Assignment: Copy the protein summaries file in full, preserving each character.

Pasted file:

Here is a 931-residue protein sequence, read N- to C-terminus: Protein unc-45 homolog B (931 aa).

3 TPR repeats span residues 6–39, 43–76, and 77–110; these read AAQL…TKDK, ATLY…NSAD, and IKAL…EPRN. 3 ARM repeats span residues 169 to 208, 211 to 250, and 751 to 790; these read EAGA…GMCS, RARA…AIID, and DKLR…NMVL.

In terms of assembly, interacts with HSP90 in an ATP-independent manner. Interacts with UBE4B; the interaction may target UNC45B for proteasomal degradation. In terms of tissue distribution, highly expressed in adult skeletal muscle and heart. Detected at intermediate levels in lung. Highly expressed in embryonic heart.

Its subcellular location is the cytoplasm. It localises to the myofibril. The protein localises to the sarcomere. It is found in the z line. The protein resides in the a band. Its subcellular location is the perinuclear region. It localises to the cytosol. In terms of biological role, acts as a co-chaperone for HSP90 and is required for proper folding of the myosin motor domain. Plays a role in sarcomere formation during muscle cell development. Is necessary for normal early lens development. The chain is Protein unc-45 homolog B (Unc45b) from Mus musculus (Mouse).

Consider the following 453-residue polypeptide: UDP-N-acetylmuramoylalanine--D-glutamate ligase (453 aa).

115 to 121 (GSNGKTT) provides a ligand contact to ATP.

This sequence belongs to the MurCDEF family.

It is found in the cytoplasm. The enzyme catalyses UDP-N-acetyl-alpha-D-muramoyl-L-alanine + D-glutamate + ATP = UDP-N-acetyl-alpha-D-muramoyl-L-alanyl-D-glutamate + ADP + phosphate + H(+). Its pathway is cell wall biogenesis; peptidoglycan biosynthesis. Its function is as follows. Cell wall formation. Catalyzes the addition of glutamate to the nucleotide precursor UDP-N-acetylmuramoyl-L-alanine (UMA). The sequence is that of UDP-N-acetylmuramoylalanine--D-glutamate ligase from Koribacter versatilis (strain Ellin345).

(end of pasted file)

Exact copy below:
Here is a 931-residue protein sequence, read N- to C-terminus: Protein unc-45 homolog B (931 aa).

3 TPR repeats span residues 6–39, 43–76, and 77–110; these read AAQL…TKDK, ATLY…NSAD, and IKAL…EPRN. 3 ARM repeats span residues 169 to 208, 211 to 250, and 751 to 790; these read EAGA…GMCS, RARA…AIID, and DKLR…NMVL.

In terms of assembly, interacts with HSP90 in an ATP-independent manner. Interacts with UBE4B; the interaction may target UNC45B for proteasomal degradation. In terms of tissue distribution, highly expressed in adult skeletal muscle and heart. Detected at intermediate levels in lung. Highly expressed in embryonic heart.

Its subcellular location is the cytoplasm. It localises to the myofibril. The protein localises to the sarcomere. It is found in the z line. The protein resides in the a band. Its subcellular location is the perinuclear region. It localises to the cytosol. In terms of biological role, acts as a co-chaperone for HSP90 and is required for proper folding of the myosin motor domain. Plays a role in sarcomere formation during muscle cell development. Is necessary for normal early lens development. The chain is Protein unc-45 homolog B (Unc45b) from Mus musculus (Mouse).

Consider the following 453-residue polypeptide: UDP-N-acetylmuramoylalanine--D-glutamate ligase (453 aa).

115 to 121 (GSNGKTT) provides a ligand contact to ATP.

This sequence belongs to the MurCDEF family.

It is found in the cytoplasm. The enzyme catalyses UDP-N-acetyl-alpha-D-muramoyl-L-alanine + D-glutamate + ATP = UDP-N-acetyl-alpha-D-muramoyl-L-alanyl-D-glutamate + ADP + phosphate + H(+). Its pathway is cell wall biogenesis; peptidoglycan biosynthesis. Its function is as follows. Cell wall formation. Catalyzes the addition of glutamate to the nucleotide precursor UDP-N-acetylmuramoyl-L-alanine (UMA). The sequence is that of UDP-N-acetylmuramoylalanine--D-glutamate ligase from Koribacter versatilis (strain Ellin345).